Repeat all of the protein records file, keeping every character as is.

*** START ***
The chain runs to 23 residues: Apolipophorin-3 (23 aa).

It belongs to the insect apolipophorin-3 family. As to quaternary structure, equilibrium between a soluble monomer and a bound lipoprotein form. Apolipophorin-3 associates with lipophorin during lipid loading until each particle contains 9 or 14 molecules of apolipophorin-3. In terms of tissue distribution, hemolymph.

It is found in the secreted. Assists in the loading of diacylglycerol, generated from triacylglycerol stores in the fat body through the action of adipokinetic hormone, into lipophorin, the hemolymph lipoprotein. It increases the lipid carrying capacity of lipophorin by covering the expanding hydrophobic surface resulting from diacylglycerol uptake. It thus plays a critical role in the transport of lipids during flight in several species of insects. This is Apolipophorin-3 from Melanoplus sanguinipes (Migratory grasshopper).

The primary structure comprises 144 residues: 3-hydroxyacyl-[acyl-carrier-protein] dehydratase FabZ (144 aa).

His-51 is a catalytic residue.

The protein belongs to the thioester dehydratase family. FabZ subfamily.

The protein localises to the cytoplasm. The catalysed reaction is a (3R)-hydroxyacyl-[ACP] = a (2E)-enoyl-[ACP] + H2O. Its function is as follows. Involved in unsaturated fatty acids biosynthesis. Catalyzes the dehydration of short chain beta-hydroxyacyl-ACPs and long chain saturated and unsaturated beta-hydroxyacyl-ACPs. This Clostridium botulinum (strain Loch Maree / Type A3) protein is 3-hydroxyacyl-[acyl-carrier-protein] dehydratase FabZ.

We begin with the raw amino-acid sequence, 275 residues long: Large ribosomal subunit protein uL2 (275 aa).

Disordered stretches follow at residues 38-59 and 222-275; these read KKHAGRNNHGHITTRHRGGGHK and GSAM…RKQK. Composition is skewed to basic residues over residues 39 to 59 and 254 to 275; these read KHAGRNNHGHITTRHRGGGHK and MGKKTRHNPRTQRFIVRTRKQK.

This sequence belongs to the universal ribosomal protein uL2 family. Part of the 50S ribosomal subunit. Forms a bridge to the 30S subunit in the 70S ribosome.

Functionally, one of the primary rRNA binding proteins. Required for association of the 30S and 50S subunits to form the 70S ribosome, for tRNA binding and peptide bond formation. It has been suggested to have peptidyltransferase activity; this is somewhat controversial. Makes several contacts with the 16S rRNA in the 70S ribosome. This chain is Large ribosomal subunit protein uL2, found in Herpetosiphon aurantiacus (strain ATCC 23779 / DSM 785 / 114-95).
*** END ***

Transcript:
The chain runs to 23 residues: Apolipophorin-3 (23 aa).

It belongs to the insect apolipophorin-3 family. As to quaternary structure, equilibrium between a soluble monomer and a bound lipoprotein form. Apolipophorin-3 associates with lipophorin during lipid loading until each particle contains 9 or 14 molecules of apolipophorin-3. In terms of tissue distribution, hemolymph.

It is found in the secreted. Assists in the loading of diacylglycerol, generated from triacylglycerol stores in the fat body through the action of adipokinetic hormone, into lipophorin, the hemolymph lipoprotein. It increases the lipid carrying capacity of lipophorin by covering the expanding hydrophobic surface resulting from diacylglycerol uptake. It thus plays a critical role in the transport of lipids during flight in several species of insects. This is Apolipophorin-3 from Melanoplus sanguinipes (Migratory grasshopper).

The primary structure comprises 144 residues: 3-hydroxyacyl-[acyl-carrier-protein] dehydratase FabZ (144 aa).

His-51 is a catalytic residue.

The protein belongs to the thioester dehydratase family. FabZ subfamily.

The protein localises to the cytoplasm. The catalysed reaction is a (3R)-hydroxyacyl-[ACP] = a (2E)-enoyl-[ACP] + H2O. Its function is as follows. Involved in unsaturated fatty acids biosynthesis. Catalyzes the dehydration of short chain beta-hydroxyacyl-ACPs and long chain saturated and unsaturated beta-hydroxyacyl-ACPs. This Clostridium botulinum (strain Loch Maree / Type A3) protein is 3-hydroxyacyl-[acyl-carrier-protein] dehydratase FabZ.

We begin with the raw amino-acid sequence, 275 residues long: Large ribosomal subunit protein uL2 (275 aa).

Disordered stretches follow at residues 38-59 and 222-275; these read KKHAGRNNHGHITTRHRGGGHK and GSAM…RKQK. Composition is skewed to basic residues over residues 39 to 59 and 254 to 275; these read KHAGRNNHGHITTRHRGGGHK and MGKKTRHNPRTQRFIVRTRKQK.

This sequence belongs to the universal ribosomal protein uL2 family. Part of the 50S ribosomal subunit. Forms a bridge to the 30S subunit in the 70S ribosome.

Functionally, one of the primary rRNA binding proteins. Required for association of the 30S and 50S subunits to form the 70S ribosome, for tRNA binding and peptide bond formation. It has been suggested to have peptidyltransferase activity; this is somewhat controversial. Makes several contacts with the 16S rRNA in the 70S ribosome. This chain is Large ribosomal subunit protein uL2, found in Herpetosiphon aurantiacus (strain ATCC 23779 / DSM 785 / 114-95).